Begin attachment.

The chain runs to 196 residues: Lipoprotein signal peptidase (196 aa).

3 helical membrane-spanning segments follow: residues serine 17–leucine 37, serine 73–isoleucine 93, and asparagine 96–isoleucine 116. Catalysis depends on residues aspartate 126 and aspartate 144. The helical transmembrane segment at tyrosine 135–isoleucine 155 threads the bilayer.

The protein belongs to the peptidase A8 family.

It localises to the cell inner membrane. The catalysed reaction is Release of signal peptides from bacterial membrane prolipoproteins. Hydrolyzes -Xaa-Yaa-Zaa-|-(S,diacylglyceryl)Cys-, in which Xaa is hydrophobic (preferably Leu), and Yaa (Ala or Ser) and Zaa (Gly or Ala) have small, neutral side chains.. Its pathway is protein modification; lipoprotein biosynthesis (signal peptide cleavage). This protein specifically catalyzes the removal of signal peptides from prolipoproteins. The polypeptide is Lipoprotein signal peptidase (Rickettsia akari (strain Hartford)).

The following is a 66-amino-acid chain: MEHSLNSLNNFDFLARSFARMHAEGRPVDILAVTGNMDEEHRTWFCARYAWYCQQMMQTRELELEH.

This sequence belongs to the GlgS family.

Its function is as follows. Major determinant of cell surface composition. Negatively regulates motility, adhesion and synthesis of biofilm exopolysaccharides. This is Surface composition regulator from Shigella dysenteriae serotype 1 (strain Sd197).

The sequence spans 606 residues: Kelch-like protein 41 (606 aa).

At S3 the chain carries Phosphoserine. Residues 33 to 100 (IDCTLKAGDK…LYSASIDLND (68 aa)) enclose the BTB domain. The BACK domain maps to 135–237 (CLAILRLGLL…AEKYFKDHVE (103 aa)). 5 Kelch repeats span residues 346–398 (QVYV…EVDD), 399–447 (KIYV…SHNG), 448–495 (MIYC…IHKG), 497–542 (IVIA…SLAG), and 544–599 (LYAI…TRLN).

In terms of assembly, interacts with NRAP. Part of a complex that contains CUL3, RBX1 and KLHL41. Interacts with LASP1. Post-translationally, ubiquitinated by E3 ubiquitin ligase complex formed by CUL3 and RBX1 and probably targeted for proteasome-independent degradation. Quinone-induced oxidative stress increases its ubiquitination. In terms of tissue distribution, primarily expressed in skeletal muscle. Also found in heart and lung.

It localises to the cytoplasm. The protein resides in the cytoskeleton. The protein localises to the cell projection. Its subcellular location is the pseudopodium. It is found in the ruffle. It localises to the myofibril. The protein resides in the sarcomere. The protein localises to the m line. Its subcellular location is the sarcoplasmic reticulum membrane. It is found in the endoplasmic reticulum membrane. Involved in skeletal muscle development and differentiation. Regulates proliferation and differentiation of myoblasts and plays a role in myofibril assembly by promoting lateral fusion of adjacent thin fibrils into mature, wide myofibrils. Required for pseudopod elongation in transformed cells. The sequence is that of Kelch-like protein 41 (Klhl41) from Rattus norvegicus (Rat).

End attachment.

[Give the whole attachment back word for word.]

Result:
The chain runs to 196 residues: Lipoprotein signal peptidase (196 aa).

3 helical membrane-spanning segments follow: residues serine 17–leucine 37, serine 73–isoleucine 93, and asparagine 96–isoleucine 116. Catalysis depends on residues aspartate 126 and aspartate 144. The helical transmembrane segment at tyrosine 135–isoleucine 155 threads the bilayer.

The protein belongs to the peptidase A8 family.

It localises to the cell inner membrane. The catalysed reaction is Release of signal peptides from bacterial membrane prolipoproteins. Hydrolyzes -Xaa-Yaa-Zaa-|-(S,diacylglyceryl)Cys-, in which Xaa is hydrophobic (preferably Leu), and Yaa (Ala or Ser) and Zaa (Gly or Ala) have small, neutral side chains.. Its pathway is protein modification; lipoprotein biosynthesis (signal peptide cleavage). This protein specifically catalyzes the removal of signal peptides from prolipoproteins. The polypeptide is Lipoprotein signal peptidase (Rickettsia akari (strain Hartford)).

The following is a 66-amino-acid chain: MEHSLNSLNNFDFLARSFARMHAEGRPVDILAVTGNMDEEHRTWFCARYAWYCQQMMQTRELELEH.

This sequence belongs to the GlgS family.

Its function is as follows. Major determinant of cell surface composition. Negatively regulates motility, adhesion and synthesis of biofilm exopolysaccharides. This is Surface composition regulator from Shigella dysenteriae serotype 1 (strain Sd197).

The sequence spans 606 residues: Kelch-like protein 41 (606 aa).

At S3 the chain carries Phosphoserine. Residues 33 to 100 (IDCTLKAGDK…LYSASIDLND (68 aa)) enclose the BTB domain. The BACK domain maps to 135–237 (CLAILRLGLL…AEKYFKDHVE (103 aa)). 5 Kelch repeats span residues 346–398 (QVYV…EVDD), 399–447 (KIYV…SHNG), 448–495 (MIYC…IHKG), 497–542 (IVIA…SLAG), and 544–599 (LYAI…TRLN).

In terms of assembly, interacts with NRAP. Part of a complex that contains CUL3, RBX1 and KLHL41. Interacts with LASP1. Post-translationally, ubiquitinated by E3 ubiquitin ligase complex formed by CUL3 and RBX1 and probably targeted for proteasome-independent degradation. Quinone-induced oxidative stress increases its ubiquitination. In terms of tissue distribution, primarily expressed in skeletal muscle. Also found in heart and lung.

It localises to the cytoplasm. The protein resides in the cytoskeleton. The protein localises to the cell projection. Its subcellular location is the pseudopodium. It is found in the ruffle. It localises to the myofibril. The protein resides in the sarcomere. The protein localises to the m line. Its subcellular location is the sarcoplasmic reticulum membrane. It is found in the endoplasmic reticulum membrane. Involved in skeletal muscle development and differentiation. Regulates proliferation and differentiation of myoblasts and plays a role in myofibril assembly by promoting lateral fusion of adjacent thin fibrils into mature, wide myofibrils. Required for pseudopod elongation in transformed cells. The sequence is that of Kelch-like protein 41 (Klhl41) from Rattus norvegicus (Rat).